In the Haut-Médoc, the 2017 vintage doesn’t quite play as well as perhaps I’d hoped back in 2018 during my primeurs tastings. A lot of sites inland from the Gironde, such as Listrac and Moulis, suffered from the April frosts, and this has obviously affected the choices of blending elements, as well as volumes [as elsewhere in Bordeaux in this vintage]. I’m a great fan of these two appellations as sources of good value, vigorous wines, that have plenty of zap and life. Unfortunately, there is a certain angularity to some of the wines here in 2017. While the best terroirs have made the best wines here – Château Poujeaux is the most convincing – 2017 is not a vintage to particularly seek out here over 2009, 2010, 2014, 2015, 2016 and 2018. All these vintages are fuller and more complete than 2017.
Posts Tagged ‘Chateau Fonréaud’
The joyride around Bordeaux 2016 culminated once again with some remarkable wines in the Haut-Médoc. These were led by Château Palmer, which in 2016 has produced a Margaux to rival last year’s beauty. Overall you would have thought that the dry and hot conditions would have been difficult on some of the gravelly and lighter soils in both Margaux and in Pessac-Léognan, the two key appellations in which I dedicated a large part of my final day tasting. While I did notice a little more variability (some jam/raisin qualities in a couple, over-extraction in others] I was generally very impressed with a great number of wines. Once again the aromatics, the fruit tones and seductive qualities of the tannins were remarkable at the top end. I also explored the Haut-Médoc appellation in some detail. There are a great many wines of interest here in 2016 for the consumer. The vintage appears to rival 2009 and 2010. Stylistically it is almost a hypothetical blend of those two vintages [perhaps with some 2014 thrown in], but with generally more moderate alcohol levels. Time will tell as to 2016s precise place in the pantheon, but it’s obviously a very exciting vintage. Still, dark Brexit clouds mean that this vintage will obviously be released into an uncertain and possibly very different future.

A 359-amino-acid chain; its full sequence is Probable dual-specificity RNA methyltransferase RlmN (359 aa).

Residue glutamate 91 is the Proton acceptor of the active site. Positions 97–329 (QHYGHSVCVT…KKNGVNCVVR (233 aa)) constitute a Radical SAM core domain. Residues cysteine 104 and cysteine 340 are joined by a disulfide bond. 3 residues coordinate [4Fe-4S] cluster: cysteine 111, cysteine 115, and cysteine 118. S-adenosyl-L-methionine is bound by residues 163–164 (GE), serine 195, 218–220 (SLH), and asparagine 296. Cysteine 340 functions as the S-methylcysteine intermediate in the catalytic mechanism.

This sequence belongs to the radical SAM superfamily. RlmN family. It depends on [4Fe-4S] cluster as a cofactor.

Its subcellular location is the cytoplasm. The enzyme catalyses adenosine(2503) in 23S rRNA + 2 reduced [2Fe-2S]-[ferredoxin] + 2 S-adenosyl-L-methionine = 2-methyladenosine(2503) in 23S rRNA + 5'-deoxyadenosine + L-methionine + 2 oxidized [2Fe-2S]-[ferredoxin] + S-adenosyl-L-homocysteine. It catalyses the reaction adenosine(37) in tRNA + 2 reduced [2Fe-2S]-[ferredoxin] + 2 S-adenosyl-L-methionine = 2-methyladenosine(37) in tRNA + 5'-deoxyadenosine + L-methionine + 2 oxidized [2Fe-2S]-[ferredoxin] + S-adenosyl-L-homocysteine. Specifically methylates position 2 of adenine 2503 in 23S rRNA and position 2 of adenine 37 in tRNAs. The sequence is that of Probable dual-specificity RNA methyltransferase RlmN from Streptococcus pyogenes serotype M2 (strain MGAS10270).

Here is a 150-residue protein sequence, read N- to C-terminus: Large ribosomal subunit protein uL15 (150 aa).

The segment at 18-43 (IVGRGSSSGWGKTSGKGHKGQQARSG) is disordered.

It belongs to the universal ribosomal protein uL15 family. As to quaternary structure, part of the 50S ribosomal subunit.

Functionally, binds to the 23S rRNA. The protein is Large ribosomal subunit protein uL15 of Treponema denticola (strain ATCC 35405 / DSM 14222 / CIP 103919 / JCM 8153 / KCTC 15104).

The neighbouring appellations of Moulis and Listrac provide an important source of good value, high-quality Bordeaux. Both have succeeded in 2015. Listrac continues its modern march towards a softer more supple style, and the qualities of the vintage – harmony and balance – accentuate this. I was especially impressed with Château Clarke, but there are very positive efforts from Château Ducluzeau, Château Fourcas-Borie, Château Fourcas-Dupré and Château Fourcas Hosten. In Moulis, Château Poujeaux reigns supreme, year in year out, but there is another good effort in 2015 from Château Maucaillou.
Fans of the sturdy and ambitious wines of Moulis and Listrac will have a lot to enjoy in 2014. This is undoubtedly the best vintage here since 2010. As usual there is a lot of freshness to the wines, but in most cases the fruit is genuinely ripe and the tannins well handled. Château Poujeaux once again leads the field. It has produced an impressive wine of depth and polish. Do look out for the excellent effort from Château Maucaillou and good wine has also been made at Chateau Anthonic. Château Chasse-Spleen is fresh and elegant, though it needs to fill out. In Listrac, Château Fourcas Hosten and Château Fourcas Dupré look very good as usual, and there is an excellent effort from Château Clarke.